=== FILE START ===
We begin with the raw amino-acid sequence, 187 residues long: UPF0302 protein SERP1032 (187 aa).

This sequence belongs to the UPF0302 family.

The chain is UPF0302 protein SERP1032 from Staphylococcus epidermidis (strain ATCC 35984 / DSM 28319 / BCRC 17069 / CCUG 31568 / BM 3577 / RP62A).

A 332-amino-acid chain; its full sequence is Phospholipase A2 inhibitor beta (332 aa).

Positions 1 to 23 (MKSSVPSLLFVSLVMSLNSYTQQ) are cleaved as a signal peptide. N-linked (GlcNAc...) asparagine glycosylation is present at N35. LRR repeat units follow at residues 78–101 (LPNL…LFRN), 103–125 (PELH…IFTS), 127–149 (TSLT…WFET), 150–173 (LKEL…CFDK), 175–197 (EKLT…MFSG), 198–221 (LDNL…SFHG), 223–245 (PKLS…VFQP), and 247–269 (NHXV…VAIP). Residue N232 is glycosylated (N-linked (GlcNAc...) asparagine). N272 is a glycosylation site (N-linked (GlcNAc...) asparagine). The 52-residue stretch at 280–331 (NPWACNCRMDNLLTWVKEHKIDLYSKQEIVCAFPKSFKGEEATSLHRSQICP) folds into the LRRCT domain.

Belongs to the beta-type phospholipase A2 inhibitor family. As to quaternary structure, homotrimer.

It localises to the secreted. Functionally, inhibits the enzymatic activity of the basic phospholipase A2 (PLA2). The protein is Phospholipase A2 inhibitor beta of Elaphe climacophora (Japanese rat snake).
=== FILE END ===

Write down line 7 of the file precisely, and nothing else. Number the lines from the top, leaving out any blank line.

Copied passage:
It localises to the secreted. Functionally, inhibits the enzymatic activity of the basic phospholipase A2 (PLA2). The protein is Phospholipase A2 inhibitor beta of Elaphe climacophora (Japanese rat snake).